"This space will act as an information hub for #etmooc, an open, online experience that is designed to facilitate & nurture conversations around the thoughtful integration of educational technology & media in teaching and learning.
Think of #etmooc as an experience situated somewhere between a course and a community. While there will be scheduled webinars and information shared each week, we know that there is a lot more that we will collectively need to do if we want to create a truly collaborative and passionate community.
We’re aiming to carry on those important conversations in many different spaces – through the use of social networks, collaborative tools, shared hashtags, and in personalized spaces. What #etmooc eventually becomes, and what it will mean to you, will depend upon the ways in which you participate and the participation and activities of all of its members. Let’s see if we can create something that is not just another hashtag – and, not just another course.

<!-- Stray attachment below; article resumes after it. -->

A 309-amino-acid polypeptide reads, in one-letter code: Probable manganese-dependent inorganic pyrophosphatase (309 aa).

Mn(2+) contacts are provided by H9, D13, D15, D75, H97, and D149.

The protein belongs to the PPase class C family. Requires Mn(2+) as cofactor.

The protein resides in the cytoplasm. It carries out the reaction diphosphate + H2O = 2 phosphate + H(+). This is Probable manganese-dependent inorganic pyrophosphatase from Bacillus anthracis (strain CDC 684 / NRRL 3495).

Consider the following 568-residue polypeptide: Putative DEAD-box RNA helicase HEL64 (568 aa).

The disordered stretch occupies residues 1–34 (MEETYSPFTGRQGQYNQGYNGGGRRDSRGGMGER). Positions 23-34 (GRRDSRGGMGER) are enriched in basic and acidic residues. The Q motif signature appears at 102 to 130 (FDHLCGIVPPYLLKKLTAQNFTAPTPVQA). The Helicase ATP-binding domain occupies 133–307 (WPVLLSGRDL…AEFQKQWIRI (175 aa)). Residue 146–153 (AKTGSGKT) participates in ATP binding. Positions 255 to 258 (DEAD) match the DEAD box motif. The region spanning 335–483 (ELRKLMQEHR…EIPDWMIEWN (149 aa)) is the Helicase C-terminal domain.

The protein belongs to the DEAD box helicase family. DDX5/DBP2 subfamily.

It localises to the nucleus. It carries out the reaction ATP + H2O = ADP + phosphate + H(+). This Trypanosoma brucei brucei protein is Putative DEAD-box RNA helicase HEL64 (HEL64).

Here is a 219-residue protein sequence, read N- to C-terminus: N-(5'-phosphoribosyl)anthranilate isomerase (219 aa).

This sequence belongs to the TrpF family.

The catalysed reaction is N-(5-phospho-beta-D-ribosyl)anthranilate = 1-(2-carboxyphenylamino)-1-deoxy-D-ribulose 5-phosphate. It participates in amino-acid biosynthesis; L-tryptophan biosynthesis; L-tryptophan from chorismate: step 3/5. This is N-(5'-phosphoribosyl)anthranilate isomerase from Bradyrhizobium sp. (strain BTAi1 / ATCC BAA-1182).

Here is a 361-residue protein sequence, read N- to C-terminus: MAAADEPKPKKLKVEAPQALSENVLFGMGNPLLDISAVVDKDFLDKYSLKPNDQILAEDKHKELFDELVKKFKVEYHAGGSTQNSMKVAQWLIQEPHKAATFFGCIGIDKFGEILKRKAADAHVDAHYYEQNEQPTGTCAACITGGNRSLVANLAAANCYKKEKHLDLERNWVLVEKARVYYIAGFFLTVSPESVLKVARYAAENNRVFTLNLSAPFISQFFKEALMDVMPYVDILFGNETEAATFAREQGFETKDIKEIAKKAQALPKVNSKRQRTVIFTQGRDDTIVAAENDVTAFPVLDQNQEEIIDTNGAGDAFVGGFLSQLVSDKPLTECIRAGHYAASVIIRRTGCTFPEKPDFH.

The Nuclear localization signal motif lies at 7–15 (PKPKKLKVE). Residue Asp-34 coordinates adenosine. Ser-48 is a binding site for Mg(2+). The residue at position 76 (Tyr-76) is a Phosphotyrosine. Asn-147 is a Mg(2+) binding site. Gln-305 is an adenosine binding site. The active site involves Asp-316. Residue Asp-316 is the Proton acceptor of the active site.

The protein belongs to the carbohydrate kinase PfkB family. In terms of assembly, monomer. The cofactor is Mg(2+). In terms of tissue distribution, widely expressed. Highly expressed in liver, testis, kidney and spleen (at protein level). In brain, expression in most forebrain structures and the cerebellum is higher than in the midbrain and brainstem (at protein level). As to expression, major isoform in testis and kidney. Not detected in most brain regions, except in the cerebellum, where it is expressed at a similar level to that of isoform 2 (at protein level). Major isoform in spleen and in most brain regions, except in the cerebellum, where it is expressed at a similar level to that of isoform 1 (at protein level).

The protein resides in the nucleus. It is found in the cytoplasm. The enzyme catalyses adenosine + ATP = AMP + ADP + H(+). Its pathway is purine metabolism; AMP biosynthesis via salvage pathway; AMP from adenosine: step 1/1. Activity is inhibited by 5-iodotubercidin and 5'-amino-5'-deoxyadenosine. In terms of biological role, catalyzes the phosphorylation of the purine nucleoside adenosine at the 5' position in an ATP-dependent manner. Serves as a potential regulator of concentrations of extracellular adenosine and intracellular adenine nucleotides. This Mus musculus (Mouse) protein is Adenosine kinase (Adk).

Some exciting topics will be explored during the #etmooc experience. We’ll be leading conversations around many of the recently popularized technologies, media and literacies including social/participatory media, blended/online learning environments, digital literacies, open education, digital citizenship/identity, copyright/copyleft, and multimedia in education. We hope that this list of topics will grow as we expand our membership and tap into the expertise of our participants. However it is not the topics that we cover, but it is what we discover, create and share together that will be critical to the success of the etmooc experience."
"Topics & Tentative Schedule (Revised as of January 9, 2013)